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Watch The Leaf: Blueprint Episode 7

The final Blueprint of the season is melancholy, hopeful, and resolute.

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This episode, the last of The Leaf: Blueprint for the season, had a lot of ground to cover.

It begins with a relative veteran, someone who came to the Leafs during the summer, Frank Corrado. Footage shows Corrado sitting surrounded by guitars, strumming one. It's been his hobby ever since he saw his favorite movie, "School of Rock."

Corrado discusses how he was in Toronto visiting his grandma when he was picked up off waivers, and talks in an unembarrassed way about ten weeks of being a healthy scratch, and how sometimes it provides a good opportunity to study the game. "It's a privilege to be doing what you're doing," he says, very philosophically. This attitude garnered rewards, because after Dion Phaneuf is traded, Corrado is finally given consistent time on the ice.

The episode segues swiftly to Colin Greening, who was playing with worst-in-league Binghamton Senators when he was traded in the large Phaneuf deal. "I was mid-jumping-jack when I saw the trainer come up to me," he says. "I knew what was up immediately." Then he recounts a story of his wife, standing still in the line at the grocery store, wondering whether to ditch her cart or not. She doesn't, which probably puts them both on Babcock's "Good person" list.

(The best thing about Greening is that he's a college boy who played for my family alma mater, Cornell! I'm going to be a Greening fan from now on.)

Somewhere in here Brooks Laich is introduced, and immediately utters my new favorite hockey quote: "Defensively we looked like a bunch of pregnant foxes running around in a forest fire."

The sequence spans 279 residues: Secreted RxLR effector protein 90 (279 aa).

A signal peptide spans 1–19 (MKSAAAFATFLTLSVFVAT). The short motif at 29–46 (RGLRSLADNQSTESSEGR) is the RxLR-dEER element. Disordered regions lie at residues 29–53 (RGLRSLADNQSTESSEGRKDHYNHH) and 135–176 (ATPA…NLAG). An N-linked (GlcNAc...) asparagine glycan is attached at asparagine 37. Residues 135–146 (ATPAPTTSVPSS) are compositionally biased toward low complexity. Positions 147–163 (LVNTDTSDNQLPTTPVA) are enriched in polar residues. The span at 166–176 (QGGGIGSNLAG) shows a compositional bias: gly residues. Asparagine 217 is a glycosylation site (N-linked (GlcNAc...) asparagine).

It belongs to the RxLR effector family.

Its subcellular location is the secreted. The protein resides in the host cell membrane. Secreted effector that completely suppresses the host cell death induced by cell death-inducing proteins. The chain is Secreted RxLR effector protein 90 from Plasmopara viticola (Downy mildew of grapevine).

Then there comes the saddest part of the episode. Unlike the Phaneuf trade, one that Blueprint discussed but never paused to give Phaneuf a voice, they manage to catch up with James Reimer for an exit interview of sorts. Sad music plays while Reimer stands out in the cold Toronto winter waiting for a taxi to take him to the airport, and his warm new town of San Jose. His breath puffs out white, his voice is thick with emotion, and he says that he's loved being a Maple Leaf.

His Leaf eulogy is given by Mike Babcock, who says that he's "played real good for us," which is probably like anointing him a saint in Babcock language.

The rest of the episode is about the new kids, kind of. I NOTICE, BLUEPRINT, that the kids aren't really made into a focus of the episode. Is the organization still sheltering them, maybe? Saving them for next season? Did they run out of time? I don't know why, but not much was made of their personalities, or backgrounds, or quests to make the NHL.

The best comment about the new kids comes from Babcock.

Reporter: Have you ever coached a team this young?

Babcock: Yep, I coached juniors for a long time!

I'm looking forward to next season.

Thanks, The Leaf staff! It's been a lovely bit of documentary propaganda, even if a little heavy-handed at times. Your episodes were never reluctant to go to the dirty parts of the ice, and you played real good for us.

(Find my previous musings on The Leaf: Blueprint Episode 1, Episode 2, Episode 3, Episode 4 and Episode 5.)